April 1, 2013

Measuring Up

Posted in A Bigger Picture, Impact Measurement, Organisational gains from volunteering, Technology tagged , , , , at 1:40 am by Sue Hine

0_0_456_http___offlinehbpl.hbpl.co.uk_News_NST_40E0865A-FE42-BEE6-D70E8E44B24CF408[1]What do you reckon?  How does your organisation rate for effectiveness in what it does?  What is your performance rating?  Can you ring the bell at the top of the scale?  Bottom line question: what is the return to donors and funders for their investment in the services provided by your organisation?

There’s a global push these days to find answers to these questions, putting pressure on NGOs and NFPs to lift their game.  Do not mistake me, I am all for demonstrating impact and effective social change, but why do I feel like a captured mouse being teased by the cat?  Or like the caged big cats being whipped along by the circus ringmaster?

When you de-code the signals you can see how philanthropic donors and funder contracts are controlling and directing the community and voluntary sector environment.  There’s a sinking lid on what we are allowed to do in the name of ‘charity’, as well as reduced funding.  It’s like there is a takeover in progress, and we are letting it happen, being sucked into the ways and means of the public and private sectors.  Corporate sponsorship and partnerships with business are attractive to get leverage and influence for social change, but how long before we are dancing to the whims of the corporation’s board?  To the tune of the latest marketing programme?  Or to the political good idea that gets turned into a statutory regulation?

The language of inputs / outputs / outcomes, of efficiency and effectiveness has been around in business for decades, and community and voluntary organisations have made efforts to record their work along these measures.  But nothing is clear-cut, and I have yet to see a proven methodology for measuring outcomes and impact that works for the NFP sector.

Years ago I had to persuade a new manager who had come from a canning factory that disabled people were not cans of peas; they did not roll off an assembly line in neatly packaged ways; and really, there were multi-multiple factors to take into account in service planning and delivery, and in what could be counted as measures of ‘success’.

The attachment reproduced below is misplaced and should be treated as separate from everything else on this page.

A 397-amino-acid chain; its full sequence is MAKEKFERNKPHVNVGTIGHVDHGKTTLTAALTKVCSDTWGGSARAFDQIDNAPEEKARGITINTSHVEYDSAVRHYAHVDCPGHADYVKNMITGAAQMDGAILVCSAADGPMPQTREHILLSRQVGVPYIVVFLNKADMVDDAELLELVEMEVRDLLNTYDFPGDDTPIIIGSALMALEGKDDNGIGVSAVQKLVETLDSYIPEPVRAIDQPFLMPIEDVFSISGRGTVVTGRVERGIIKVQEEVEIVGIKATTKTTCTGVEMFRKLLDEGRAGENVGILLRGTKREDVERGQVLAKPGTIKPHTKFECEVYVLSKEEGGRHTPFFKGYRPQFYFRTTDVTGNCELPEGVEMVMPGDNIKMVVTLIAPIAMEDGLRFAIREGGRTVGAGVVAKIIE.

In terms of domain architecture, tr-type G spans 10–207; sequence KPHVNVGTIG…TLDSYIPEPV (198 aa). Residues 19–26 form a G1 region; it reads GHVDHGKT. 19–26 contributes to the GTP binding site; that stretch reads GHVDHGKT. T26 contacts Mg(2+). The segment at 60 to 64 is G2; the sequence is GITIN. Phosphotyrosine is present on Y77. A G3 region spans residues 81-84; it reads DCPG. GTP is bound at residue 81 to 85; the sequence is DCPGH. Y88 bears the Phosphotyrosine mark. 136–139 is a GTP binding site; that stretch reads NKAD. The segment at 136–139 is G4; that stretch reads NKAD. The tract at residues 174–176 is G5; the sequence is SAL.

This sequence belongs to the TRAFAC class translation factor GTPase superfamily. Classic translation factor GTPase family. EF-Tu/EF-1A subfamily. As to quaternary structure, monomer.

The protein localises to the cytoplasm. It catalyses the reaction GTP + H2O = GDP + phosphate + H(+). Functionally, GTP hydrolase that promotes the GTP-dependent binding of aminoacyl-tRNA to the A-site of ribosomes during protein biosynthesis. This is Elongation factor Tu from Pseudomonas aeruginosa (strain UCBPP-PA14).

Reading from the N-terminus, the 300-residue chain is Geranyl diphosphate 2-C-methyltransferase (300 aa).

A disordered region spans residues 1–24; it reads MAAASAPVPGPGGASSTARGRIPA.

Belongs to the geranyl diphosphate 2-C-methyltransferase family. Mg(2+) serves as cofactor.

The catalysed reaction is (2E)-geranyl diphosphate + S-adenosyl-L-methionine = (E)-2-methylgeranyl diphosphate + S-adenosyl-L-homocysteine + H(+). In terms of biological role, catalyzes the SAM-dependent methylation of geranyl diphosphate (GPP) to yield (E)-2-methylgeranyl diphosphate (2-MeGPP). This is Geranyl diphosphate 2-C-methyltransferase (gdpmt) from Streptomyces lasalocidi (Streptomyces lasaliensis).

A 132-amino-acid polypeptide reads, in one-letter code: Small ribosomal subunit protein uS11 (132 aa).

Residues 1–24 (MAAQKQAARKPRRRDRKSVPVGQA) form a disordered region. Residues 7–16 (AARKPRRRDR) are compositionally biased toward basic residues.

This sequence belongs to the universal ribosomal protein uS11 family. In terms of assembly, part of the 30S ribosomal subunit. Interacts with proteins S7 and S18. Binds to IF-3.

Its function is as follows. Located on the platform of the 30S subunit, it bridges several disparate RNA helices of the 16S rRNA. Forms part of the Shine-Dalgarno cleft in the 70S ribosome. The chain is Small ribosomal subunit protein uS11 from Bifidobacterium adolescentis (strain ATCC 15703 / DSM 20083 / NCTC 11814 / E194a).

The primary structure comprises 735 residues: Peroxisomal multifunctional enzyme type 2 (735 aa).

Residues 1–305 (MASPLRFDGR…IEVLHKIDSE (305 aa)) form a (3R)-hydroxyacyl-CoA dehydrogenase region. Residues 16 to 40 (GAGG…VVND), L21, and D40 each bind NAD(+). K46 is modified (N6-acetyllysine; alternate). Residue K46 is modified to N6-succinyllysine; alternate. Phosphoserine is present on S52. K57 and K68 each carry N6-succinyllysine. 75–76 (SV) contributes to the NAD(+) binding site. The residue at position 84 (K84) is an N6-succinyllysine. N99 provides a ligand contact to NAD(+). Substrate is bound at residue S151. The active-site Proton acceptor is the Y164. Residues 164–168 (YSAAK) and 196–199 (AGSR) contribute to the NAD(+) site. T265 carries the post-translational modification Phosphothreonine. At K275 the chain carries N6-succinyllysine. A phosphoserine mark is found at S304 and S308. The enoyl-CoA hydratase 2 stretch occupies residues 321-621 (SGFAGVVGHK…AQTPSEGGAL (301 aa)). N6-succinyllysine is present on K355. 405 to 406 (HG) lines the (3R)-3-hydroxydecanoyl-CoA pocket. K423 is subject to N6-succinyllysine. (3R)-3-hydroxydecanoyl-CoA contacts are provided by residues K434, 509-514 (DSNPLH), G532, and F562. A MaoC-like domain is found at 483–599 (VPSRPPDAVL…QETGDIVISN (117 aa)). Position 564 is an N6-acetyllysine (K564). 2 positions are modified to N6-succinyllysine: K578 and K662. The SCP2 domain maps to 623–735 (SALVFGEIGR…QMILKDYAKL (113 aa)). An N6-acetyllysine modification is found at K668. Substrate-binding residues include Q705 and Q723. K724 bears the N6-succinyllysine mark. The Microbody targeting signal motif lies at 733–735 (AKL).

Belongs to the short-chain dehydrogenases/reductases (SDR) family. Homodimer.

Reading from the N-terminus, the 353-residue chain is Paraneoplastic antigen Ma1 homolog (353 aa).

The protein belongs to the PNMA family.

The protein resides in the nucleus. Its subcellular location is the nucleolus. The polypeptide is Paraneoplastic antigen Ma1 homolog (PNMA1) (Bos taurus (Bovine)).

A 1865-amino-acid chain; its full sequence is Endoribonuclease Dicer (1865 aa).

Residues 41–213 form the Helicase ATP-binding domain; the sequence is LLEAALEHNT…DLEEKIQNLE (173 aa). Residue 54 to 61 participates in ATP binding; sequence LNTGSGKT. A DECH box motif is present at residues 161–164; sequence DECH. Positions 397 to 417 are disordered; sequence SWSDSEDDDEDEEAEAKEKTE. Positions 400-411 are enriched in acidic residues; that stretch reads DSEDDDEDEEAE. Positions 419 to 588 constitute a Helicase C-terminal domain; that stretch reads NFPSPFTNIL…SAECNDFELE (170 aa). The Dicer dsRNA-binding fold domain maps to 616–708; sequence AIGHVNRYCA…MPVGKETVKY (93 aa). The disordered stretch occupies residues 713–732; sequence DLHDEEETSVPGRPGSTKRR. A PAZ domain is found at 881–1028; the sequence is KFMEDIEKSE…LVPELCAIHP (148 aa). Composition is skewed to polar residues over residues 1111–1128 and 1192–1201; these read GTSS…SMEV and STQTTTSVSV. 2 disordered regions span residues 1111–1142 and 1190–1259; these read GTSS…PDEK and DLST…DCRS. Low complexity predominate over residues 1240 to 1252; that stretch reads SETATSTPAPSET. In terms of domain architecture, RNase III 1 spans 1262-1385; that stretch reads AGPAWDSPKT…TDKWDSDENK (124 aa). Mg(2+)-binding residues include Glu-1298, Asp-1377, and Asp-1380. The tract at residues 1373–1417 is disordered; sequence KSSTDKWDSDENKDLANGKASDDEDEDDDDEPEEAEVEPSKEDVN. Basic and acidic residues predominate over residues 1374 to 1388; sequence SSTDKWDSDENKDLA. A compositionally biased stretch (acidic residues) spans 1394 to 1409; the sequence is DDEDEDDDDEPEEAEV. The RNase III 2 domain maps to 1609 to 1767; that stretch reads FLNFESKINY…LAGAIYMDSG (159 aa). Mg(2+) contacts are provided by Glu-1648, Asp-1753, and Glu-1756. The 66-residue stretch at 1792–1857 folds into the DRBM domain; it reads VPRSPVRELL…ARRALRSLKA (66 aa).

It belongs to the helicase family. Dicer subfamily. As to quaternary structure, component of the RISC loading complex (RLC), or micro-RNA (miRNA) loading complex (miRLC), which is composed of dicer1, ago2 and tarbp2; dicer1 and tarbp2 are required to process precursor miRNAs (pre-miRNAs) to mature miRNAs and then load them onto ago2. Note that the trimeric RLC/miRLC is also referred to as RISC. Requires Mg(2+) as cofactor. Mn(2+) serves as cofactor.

It’s still much the same these days.  Consider Buddy or Befriending programmes for example – they are out there in organisations for the elderly, in mental health programmes, in services for disabled people, for de facto grand-parenting and parent support groups, and for disaffected youth.  Think about the multiple stakeholders who could be involved in these services: funders and donors; the provider organisation; families; volunteers, and hello! the manager of volunteers who is responsible for making the programme work and best possible experience for the volunteer and for service users.

The impact of services like these goes in several directions.  Families and individuals get support / advice / information to keep on keeping on and to take new leaps into the future.  The organisation takes another step in fulfilling its mission, and maybe reporting to funders and donors on real achievements.  Volunteers gain in their personal sense of well-being, and in health benefits.  There are spin-off benefits for other health and welfare organisations, and for government services.  Managers of volunteers can glow with pride when they see what a great team of volunteers they are leading and what they have achieved.  The spread of impact goes way beyond performance indicators and a one-eyed review of measuring what the organisation does, even if we are not talking it up, or making formal assessment of achievements.  That is Civil Society for you, a large amorphous collective that keeps on keeping our communities and societies keeping on.

We should not need to be reminded about the role and function of Civil Society.  We should not need to recall there is a much larger view of the world than profit and loss accounts, of measuring outcomes and impact and social change.  Civil Society is the third leg of the stool that vies for social harmony at local, national and global levels.  As a significant part of Civil Society our community and voluntary sectors offer a countervailing force against the might and main of government and big business.  Do not let us lose traction by succumbing to hard-nosed political dogma, nor in being seduced by the attractions of social enterprise or the lure of venture capital and other funding arrangements.

But do – please – let us work together to find ways to report on achievement, successes, volunteer stories, and what really works to create change.  We – the community and voluntary sector, and the managers of volunteers – need to state our case, and to stake a claim in the politics of impact measurement.

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